Thursday

even death on a cross.” (vv. 6-8)

Philippians 2 6-11 Thursday 14 September 2017

Psalm: Psalm 22


Background

Today is Holy Cross Day, which may not be a familiar to those inthe Methodist Church. Its history is somewhat confusing, althoughit is traditionally linked to the dedication on 14 September 335 ofsome buildings in Jerusalem by Emperor Constantine - these weresupposedly on the site of the crucifixion and the tomb in whichJesus was buried. The building was supervised by Constantine'smother Helena and during the excavation of the site a relic wasfound which was believed to be the cross on which Jesus had beencrucified. The feast day was first observed by the Eastern Churchand then by the Roman Catholic Church from the 16th centuryonwards.

Today's passage seems to be the words of an early Christian hymnspelling out the humility and obedience of Christ. They reflect thewords at the beginning of John's Gospel that longbefore his human birth Christ humbled himself and exchanged hisequality with God to take up the nature of a slave by his ministryon the earth, a slavery which is completed in the humiliation ofhis death on the cross. From verse 9 onwards the words tell ofGod's action in taking him to himself and making him a person ofreverence and worship.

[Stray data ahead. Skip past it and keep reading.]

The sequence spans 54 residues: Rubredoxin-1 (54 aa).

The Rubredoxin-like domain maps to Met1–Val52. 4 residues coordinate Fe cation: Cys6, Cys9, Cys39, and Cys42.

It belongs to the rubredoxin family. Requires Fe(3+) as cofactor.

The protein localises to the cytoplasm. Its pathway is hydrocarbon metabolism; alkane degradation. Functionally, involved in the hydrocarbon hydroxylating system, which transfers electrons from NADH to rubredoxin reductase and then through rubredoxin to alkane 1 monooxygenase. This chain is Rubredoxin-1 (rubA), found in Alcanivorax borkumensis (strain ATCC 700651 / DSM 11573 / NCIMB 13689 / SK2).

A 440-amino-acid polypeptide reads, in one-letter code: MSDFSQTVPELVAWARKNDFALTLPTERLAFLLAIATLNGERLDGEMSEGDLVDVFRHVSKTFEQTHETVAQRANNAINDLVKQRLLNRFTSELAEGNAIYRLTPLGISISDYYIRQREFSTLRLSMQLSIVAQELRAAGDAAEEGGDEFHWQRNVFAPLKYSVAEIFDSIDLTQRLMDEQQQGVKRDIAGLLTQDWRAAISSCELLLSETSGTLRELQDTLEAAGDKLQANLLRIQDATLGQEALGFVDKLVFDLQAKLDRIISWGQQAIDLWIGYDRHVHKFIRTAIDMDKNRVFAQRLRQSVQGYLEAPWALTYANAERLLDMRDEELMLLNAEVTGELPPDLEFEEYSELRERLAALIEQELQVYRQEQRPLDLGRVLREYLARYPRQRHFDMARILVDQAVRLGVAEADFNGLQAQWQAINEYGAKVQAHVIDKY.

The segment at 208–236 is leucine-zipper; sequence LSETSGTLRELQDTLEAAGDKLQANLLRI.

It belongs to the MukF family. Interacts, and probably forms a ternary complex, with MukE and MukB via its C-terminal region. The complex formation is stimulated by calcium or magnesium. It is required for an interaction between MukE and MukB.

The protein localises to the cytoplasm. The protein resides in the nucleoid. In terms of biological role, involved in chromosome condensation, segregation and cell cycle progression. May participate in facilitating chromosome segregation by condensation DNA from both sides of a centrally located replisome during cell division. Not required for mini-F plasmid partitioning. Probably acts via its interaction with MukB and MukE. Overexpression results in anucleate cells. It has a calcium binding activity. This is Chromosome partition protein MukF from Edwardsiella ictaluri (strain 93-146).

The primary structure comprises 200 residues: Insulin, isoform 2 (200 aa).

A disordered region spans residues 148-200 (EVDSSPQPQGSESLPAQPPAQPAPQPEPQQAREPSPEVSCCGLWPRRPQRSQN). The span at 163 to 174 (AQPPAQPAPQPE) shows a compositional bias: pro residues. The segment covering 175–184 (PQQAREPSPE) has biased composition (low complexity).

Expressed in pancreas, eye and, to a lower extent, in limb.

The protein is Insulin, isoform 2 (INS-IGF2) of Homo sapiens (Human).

In more recent times the wider denominations of the ChristianChurch have begun to mark the festival, including the EpiscopalChurch in the United States who see it as an opportunity for a dayof prayer and worship of Christ triumphant through his resurrectedlife. The hymn Lift high the cross is particularlysignificant for a time of contemplation on this day.


To Ponder

  • To what extent are feast days such as Holy Cross Day of valuein concentrating the mind on a particular aspect of faith? Or arethey a phenomenon outside of the understanding of our moreprotestant faith? Why?
  • How helpful are the words of Lift high the cross in raisingyour understanding of the meaning of the life, death andresurrection of Christ?
  • Should we be more open in setting aside special days toconcentrate on particular aspects of our faith rather than justfocusing on the major festivals of Christmas, Easter and Pentecost?Which additional special days would you focus on?
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